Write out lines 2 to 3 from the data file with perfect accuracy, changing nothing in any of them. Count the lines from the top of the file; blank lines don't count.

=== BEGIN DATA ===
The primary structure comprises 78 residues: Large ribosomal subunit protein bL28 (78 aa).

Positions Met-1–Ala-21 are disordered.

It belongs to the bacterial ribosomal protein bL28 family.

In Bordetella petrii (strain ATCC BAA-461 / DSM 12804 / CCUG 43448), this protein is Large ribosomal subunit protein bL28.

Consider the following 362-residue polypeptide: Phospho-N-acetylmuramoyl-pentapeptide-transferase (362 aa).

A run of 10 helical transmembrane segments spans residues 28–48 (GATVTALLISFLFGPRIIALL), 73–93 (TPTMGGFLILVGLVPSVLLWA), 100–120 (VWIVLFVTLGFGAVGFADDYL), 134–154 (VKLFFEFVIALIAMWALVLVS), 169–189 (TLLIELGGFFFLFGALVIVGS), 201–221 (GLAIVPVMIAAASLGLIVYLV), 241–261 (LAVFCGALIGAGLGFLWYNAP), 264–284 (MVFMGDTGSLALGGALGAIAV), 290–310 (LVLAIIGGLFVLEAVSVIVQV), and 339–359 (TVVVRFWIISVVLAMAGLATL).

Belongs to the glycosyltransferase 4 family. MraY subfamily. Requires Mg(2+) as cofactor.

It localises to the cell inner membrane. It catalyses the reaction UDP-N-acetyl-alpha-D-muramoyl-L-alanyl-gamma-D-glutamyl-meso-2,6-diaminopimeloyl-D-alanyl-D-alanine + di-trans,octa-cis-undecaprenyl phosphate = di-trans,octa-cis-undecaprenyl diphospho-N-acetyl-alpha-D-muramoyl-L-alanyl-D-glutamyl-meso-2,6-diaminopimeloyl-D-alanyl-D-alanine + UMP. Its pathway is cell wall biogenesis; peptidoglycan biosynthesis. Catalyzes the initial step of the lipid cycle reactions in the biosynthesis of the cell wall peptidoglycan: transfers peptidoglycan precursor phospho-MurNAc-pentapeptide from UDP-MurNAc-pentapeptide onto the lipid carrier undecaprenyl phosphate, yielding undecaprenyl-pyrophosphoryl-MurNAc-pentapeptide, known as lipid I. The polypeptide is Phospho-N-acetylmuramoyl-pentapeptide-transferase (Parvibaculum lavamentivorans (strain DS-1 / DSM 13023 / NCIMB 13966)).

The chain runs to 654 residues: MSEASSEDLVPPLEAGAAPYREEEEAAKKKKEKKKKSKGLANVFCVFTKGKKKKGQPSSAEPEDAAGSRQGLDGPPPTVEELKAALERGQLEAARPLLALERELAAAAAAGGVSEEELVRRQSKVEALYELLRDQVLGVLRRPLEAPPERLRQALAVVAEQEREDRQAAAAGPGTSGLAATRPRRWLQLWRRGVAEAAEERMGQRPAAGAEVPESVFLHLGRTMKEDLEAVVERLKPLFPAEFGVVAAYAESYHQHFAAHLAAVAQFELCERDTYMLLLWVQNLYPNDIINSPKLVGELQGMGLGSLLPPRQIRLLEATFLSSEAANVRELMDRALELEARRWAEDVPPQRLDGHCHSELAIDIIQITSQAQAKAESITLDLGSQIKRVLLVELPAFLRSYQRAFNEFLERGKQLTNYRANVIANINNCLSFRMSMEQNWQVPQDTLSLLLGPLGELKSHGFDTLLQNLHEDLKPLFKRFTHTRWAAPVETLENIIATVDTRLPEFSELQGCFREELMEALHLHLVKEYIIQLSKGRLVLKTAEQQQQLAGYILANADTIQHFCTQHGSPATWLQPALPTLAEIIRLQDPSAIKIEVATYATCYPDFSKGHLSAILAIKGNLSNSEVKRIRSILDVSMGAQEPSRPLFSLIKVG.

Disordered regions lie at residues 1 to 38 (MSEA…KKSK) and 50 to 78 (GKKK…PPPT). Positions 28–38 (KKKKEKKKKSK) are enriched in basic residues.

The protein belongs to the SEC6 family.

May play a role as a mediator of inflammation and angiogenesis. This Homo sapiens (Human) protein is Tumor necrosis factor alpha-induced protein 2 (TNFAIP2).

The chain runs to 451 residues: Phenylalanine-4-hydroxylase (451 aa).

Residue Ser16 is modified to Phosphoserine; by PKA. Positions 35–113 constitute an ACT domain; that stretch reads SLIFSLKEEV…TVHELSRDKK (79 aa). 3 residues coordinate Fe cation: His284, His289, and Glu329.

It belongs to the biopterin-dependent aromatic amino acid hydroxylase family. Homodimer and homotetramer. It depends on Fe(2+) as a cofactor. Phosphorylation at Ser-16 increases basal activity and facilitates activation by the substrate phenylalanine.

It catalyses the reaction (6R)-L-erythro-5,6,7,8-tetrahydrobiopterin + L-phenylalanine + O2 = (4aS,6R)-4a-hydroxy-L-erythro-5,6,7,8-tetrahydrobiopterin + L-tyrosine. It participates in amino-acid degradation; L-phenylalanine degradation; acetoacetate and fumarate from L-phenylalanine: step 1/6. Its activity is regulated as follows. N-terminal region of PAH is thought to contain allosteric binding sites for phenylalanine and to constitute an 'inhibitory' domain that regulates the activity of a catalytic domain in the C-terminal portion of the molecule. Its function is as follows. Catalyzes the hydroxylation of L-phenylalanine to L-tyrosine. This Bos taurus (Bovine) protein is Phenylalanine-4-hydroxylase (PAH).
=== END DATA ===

Positions Met-1–Ala-21 are disordered.

It belongs to the bacterial ribosomal protein bL28 family.